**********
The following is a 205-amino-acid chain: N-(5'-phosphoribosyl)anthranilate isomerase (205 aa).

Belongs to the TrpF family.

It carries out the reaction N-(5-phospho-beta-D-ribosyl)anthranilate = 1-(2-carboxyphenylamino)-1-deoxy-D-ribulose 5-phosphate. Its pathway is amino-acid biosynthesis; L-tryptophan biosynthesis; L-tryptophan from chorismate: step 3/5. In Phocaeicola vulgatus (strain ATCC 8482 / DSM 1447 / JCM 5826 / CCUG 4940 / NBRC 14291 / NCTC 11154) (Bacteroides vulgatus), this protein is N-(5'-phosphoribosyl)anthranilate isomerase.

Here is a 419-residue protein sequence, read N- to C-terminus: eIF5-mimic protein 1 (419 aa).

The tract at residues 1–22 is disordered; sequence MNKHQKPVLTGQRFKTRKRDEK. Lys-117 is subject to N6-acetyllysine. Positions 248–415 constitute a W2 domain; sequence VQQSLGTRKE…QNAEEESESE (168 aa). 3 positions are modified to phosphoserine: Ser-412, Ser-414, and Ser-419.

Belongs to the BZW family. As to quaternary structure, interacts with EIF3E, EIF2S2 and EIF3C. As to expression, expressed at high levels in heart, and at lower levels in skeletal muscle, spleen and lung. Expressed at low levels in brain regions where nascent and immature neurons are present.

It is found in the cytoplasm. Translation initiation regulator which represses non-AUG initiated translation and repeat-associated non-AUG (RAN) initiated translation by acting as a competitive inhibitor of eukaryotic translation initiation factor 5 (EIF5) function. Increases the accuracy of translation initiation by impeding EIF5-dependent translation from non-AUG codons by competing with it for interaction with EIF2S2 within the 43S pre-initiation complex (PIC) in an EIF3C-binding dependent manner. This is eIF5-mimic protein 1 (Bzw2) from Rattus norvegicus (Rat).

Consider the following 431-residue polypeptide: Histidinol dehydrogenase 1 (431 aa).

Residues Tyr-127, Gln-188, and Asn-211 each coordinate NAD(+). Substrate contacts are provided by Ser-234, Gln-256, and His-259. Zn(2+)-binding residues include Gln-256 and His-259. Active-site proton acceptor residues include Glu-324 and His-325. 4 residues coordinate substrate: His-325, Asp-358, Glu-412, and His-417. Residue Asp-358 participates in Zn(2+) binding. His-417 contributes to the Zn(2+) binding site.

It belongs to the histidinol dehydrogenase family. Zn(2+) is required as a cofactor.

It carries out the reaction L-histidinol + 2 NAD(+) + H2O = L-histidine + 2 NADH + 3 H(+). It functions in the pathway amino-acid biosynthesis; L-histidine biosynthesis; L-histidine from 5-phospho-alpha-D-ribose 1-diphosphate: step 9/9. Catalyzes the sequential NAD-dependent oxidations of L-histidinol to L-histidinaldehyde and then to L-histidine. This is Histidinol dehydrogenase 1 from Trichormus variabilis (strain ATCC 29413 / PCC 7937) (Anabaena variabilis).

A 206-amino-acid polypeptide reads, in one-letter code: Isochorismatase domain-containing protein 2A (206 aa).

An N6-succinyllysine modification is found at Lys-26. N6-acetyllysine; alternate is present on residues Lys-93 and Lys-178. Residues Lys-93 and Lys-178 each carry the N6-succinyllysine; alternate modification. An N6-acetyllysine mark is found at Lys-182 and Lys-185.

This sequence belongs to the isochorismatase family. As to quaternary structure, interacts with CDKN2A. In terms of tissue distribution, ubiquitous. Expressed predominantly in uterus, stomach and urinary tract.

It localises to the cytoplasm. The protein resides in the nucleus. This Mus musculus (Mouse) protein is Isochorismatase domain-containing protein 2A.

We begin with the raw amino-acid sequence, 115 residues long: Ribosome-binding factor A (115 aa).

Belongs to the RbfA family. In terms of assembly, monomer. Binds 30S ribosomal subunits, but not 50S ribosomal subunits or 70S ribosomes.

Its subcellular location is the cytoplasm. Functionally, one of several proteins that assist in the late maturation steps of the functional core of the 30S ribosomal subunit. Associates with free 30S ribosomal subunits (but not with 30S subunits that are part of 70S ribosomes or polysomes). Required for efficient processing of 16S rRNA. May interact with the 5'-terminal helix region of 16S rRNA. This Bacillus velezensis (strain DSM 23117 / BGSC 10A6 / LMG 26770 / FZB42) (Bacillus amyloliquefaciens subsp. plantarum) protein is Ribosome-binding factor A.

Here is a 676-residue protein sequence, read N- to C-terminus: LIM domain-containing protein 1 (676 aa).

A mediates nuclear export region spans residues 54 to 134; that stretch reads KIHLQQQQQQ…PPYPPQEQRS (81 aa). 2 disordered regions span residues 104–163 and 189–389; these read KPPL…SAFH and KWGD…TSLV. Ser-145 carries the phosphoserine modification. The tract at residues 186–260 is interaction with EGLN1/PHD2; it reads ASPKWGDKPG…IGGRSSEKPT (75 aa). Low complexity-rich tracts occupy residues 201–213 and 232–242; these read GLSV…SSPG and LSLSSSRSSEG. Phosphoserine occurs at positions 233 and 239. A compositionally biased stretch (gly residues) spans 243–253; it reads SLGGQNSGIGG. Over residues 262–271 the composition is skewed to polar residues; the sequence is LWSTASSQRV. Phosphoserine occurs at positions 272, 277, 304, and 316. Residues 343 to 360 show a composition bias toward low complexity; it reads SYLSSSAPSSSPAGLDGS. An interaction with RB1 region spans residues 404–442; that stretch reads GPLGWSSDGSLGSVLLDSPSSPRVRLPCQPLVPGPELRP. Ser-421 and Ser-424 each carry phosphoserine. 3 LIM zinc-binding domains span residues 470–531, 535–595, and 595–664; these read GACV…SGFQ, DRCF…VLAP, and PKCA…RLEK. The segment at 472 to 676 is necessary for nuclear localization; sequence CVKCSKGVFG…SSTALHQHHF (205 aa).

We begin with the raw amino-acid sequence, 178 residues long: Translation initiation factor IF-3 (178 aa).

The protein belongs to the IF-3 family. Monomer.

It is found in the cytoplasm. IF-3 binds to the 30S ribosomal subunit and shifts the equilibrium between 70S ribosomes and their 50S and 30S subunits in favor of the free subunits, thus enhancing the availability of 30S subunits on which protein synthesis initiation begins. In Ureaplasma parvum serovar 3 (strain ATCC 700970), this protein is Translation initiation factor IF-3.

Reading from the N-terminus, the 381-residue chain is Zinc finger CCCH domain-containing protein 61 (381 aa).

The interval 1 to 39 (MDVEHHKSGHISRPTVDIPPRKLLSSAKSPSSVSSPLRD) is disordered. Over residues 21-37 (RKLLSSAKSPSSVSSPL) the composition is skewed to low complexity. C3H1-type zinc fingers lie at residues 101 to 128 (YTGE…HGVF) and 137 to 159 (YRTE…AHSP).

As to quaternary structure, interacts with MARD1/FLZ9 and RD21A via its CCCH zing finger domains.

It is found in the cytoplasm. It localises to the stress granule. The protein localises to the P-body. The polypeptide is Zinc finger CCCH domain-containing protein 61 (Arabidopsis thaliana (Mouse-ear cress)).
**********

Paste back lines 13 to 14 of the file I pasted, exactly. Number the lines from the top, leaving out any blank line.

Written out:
An N6-succinyllysine modification is found at Lys-26. N6-acetyllysine; alternate is present on residues Lys-93 and Lys-178. Residues Lys-93 and Lys-178 each carry the N6-succinyllysine; alternate modification. An N6-acetyllysine mark is found at Lys-182 and Lys-185.

This sequence belongs to the isochorismatase family. As to quaternary structure, interacts with CDKN2A. In terms of tissue distribution, ubiquitous. Expressed predominantly in uterus, stomach and urinary tract.